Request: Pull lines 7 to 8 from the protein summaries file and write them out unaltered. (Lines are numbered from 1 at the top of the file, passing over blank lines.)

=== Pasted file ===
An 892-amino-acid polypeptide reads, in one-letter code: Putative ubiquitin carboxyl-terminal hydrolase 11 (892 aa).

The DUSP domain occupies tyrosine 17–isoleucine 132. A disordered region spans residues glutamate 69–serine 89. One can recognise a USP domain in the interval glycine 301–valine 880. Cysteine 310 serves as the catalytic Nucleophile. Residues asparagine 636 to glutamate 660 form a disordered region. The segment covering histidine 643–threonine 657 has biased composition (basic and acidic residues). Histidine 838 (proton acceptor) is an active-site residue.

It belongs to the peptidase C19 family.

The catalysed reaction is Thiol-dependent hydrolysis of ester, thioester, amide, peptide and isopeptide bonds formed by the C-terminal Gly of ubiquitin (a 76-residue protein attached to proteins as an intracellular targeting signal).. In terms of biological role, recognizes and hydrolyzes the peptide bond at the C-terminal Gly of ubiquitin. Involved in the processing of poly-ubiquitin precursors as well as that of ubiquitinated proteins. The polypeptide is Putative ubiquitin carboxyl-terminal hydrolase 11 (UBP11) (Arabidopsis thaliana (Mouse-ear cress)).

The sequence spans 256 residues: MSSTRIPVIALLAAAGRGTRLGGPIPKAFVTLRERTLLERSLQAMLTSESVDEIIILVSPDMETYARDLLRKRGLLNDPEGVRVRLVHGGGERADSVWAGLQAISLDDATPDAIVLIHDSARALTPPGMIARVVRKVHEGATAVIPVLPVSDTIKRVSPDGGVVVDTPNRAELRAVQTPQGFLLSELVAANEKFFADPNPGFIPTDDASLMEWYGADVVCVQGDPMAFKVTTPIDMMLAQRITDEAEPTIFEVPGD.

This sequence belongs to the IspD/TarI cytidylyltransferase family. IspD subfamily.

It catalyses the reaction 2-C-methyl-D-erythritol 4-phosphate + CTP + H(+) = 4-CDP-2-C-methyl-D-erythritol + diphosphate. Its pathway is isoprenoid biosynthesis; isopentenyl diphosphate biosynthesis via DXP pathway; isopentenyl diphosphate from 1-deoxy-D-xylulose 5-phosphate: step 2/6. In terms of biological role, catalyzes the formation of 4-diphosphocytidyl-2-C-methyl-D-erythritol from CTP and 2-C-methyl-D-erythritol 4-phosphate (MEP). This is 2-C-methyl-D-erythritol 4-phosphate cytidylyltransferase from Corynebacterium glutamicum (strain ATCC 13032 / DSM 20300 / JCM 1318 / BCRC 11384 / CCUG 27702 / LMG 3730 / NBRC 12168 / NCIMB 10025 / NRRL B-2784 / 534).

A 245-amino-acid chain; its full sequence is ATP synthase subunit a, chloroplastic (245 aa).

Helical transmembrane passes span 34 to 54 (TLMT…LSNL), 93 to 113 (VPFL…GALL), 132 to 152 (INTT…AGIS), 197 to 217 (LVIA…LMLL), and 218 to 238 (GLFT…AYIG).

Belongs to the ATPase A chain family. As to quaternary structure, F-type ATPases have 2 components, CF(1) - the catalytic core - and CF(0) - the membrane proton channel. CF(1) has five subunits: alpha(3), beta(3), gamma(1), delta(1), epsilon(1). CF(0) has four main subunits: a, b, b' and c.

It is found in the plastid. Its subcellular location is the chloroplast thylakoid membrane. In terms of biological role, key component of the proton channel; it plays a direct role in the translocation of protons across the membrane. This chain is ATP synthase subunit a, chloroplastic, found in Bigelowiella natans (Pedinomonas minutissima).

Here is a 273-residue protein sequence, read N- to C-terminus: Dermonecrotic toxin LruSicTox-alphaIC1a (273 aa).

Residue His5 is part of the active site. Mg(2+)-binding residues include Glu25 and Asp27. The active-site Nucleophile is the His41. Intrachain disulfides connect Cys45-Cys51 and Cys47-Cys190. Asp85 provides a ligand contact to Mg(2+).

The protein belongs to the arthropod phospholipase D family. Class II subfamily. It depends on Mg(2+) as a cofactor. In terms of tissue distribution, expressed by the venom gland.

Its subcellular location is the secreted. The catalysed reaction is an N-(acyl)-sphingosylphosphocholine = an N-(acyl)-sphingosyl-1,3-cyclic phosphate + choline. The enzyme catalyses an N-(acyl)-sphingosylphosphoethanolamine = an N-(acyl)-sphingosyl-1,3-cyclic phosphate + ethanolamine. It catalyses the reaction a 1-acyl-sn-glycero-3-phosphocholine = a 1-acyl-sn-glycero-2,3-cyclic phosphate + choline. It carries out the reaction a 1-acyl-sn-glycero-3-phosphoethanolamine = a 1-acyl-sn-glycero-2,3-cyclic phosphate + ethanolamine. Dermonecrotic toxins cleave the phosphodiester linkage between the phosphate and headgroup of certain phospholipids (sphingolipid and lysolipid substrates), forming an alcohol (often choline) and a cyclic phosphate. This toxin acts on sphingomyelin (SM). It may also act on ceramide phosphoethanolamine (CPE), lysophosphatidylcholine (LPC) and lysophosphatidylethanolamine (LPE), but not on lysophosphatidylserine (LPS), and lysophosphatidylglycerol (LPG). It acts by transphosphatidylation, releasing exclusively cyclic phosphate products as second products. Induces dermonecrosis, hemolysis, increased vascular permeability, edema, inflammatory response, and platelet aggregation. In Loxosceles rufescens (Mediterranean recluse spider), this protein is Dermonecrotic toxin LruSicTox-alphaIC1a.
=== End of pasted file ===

It catalyses the reaction 2-C-methyl-D-erythritol 4-phosphate + CTP + H(+) = 4-CDP-2-C-methyl-D-erythritol + diphosphate. Its pathway is isoprenoid biosynthesis; isopentenyl diphosphate biosynthesis via DXP pathway; isopentenyl diphosphate from 1-deoxy-D-xylulose 5-phosphate: step 2/6. In terms of biological role, catalyzes the formation of 4-diphosphocytidyl-2-C-methyl-D-erythritol from CTP and 2-C-methyl-D-erythritol 4-phosphate (MEP). This is 2-C-methyl-D-erythritol 4-phosphate cytidylyltransferase from Corynebacterium glutamicum (strain ATCC 13032 / DSM 20300 / JCM 1318 / BCRC 11384 / CCUG 27702 / LMG 3730 / NBRC 12168 / NCIMB 10025 / NRRL B-2784 / 534).

A 245-amino-acid chain; its full sequence is ATP synthase subunit a, chloroplastic (245 aa).